As an adult female, I choose whether or not I want to listen to his music and I usually don’t. The only time I listen is at the club and when I’m there, I’m not trying to win any “respectable lady of the year” awards. I also don’t go out and do what he tells me because, well I’m an adult with a bit of common sense. But for him to directly give young boys detailed instruction on how to finger a girl is completely out of line.
As a mother of both a son and a daughter I am appalled. My kids don’t listen to Too Short because I don’t play it around them, and if I continue to raise them right, if they do happen to listen to him in the future, I doubt they will be influenced by him. However, my issue is that they will encounter other children with weak minds and horrible upbringings that may take this kind of advice from this sick bastard. Lord knows I don’t want to go to jail for killing some little boy because he did to my daughter what Too Short told him to.
Goodness I’m ready to break someone’s neck just thinking about it.
The point I’m trying to make is yes, his music has always been bad and yes many of us still shake our asses to it. That does not take away from the fact that his latest show of sick foolery is worth being outraged about. I’m actually outraged at the people who aren’t disturbed by it. We have to be more concerned for our little girls. Or are we forgetting that 1 in 3 women are sexually assaulted at least once in their life. Its ideas like this that make that possible. Don’t accept it and don’t justify it by saying “you weren’t mad when you were bumping his music.” It still doesn’t make it ok.

Friday, February 3, 2012

How > Where: Some dating tips

“I could never date a guy I met at the club!” - The bougie girl war cry.
How often have we heard women utter this statement? How many of them also complain of being miserably single? Meeting your future husband at the club is a nightmare to these women, but what if they don’t meet their future husband anywhere?
Let me just clear the air right here and say I do not think meeting a man in the club is either good or bad. I mean, if you go to the club and meet a guy, great. If you don’t, ok. The whole thing is, it’s not about where you meet a guy, it’s how you meet him and what you plan on doing with him afterwards. You can meet Saint Francis at the cathedral, but if you’re throwing your p*ssy at him, he’s probably going to dog you.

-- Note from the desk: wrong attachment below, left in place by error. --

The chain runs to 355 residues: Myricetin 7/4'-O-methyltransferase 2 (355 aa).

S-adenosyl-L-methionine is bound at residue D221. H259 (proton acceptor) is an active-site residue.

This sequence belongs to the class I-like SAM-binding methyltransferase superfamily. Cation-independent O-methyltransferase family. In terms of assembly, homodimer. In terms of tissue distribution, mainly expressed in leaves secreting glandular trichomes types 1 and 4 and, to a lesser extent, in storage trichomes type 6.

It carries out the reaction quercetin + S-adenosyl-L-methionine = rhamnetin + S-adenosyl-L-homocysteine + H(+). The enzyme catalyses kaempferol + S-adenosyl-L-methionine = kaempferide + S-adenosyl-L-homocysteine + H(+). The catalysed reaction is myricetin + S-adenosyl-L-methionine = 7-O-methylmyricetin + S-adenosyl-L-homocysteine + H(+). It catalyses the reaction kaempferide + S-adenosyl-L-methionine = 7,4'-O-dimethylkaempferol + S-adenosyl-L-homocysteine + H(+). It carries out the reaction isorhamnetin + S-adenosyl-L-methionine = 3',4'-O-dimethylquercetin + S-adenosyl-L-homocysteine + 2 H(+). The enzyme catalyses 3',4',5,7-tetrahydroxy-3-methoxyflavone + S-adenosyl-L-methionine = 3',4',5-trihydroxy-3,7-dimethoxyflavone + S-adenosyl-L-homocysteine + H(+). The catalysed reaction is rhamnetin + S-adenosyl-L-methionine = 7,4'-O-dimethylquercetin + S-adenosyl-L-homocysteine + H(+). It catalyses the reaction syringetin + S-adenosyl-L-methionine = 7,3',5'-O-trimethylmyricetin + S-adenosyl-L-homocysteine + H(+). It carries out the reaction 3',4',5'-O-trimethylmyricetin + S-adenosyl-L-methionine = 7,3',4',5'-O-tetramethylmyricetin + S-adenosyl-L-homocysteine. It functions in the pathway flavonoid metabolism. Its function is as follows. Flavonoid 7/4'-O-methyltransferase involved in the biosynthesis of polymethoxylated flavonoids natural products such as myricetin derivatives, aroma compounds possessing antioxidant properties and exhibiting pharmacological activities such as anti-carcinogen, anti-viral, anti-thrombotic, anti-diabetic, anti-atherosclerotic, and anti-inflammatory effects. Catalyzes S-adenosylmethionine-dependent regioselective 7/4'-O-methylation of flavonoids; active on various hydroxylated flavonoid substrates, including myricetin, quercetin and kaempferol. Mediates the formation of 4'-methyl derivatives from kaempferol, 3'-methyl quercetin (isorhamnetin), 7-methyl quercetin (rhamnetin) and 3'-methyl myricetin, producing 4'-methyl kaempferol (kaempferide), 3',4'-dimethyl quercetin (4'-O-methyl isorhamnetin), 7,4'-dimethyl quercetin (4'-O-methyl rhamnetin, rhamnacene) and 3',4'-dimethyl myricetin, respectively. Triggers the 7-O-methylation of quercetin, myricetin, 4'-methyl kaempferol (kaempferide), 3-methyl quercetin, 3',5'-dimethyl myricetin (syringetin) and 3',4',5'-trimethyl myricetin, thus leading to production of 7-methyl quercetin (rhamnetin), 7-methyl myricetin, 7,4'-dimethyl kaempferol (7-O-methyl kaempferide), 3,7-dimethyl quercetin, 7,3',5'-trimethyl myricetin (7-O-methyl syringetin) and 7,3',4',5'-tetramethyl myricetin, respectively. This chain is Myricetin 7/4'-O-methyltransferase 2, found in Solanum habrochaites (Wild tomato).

A lot of these single women (myself included) are single not because of where they meet guys, but because of their process. Realistically if you’re looking for a life mate, meeting him at a place you enjoy going to is ideal. Whether it’s the club or church, obviously if you’re both there, you have something in common. That’s always a good start. So let’s squash that whole argument now and say meet a guy, anywhere you happen to be. The end.
Onto my next point. Say you meet a guy at [insert desired venue here]. If you immediately hop in bed with him, it’s over before it starts. He’s not going to respect you because you’re not respecting yourself. He may or may not even call you (depending on how good the sex is and how pressed he is for good sex.) And of course if he never calls or only calls for sex, you’re going to go on and on about how he’s a dog. How is that fair to him?
Said guy only did what you allowed him to do. He reacted to your actions and now you’re mad because of a decision that YOU made yourself. Because you wanted to screw him, he screwed you. Both literally and figuratively and you’re still single. That’s no one’s fault but your own.
Now let’s try a different approach.  Say you meet a guy at [insert desired venue here]. You exchange numbers, chat for a bit, go on a date or two, get to know each other and whatever else happens from there. Unless you really are a crazy psycho bitch, I doubt he’s going to “dog” you. Why? Because you gave him no chance to. We’re all happy.
Now, this is not to say that things will work out perfectly in the latter example. Lord knows what other factors can come into play and ruin whatever you have going on. However, I’m sure you’ll deal with less “dogs” if you’re not hopping into bed with every guy you meet. And sometimes, even when you try to handle things in a more respectable way, guys will still dog you. There are a few men that are just ass holes, but that’s why we pay attention to the red flags ladies.
Well, that’s all for today. Keep this in mind when you hit up the club tonight and tomorrow night and also when you go to church on Sunday. J